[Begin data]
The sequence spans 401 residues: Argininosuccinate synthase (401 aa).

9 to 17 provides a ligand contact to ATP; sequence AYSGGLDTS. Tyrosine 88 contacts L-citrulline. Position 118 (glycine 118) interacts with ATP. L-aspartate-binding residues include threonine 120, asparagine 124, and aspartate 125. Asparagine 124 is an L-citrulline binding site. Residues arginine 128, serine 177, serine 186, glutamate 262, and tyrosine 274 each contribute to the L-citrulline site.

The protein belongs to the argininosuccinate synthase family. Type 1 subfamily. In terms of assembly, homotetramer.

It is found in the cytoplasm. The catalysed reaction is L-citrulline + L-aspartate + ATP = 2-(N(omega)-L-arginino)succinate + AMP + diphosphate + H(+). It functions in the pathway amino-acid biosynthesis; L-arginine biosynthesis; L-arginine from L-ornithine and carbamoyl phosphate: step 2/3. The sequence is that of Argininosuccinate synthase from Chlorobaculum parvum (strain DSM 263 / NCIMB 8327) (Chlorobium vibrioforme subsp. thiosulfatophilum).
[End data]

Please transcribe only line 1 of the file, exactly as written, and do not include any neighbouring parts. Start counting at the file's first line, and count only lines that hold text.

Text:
The sequence spans 401 residues: Argininosuccinate synthase (401 aa).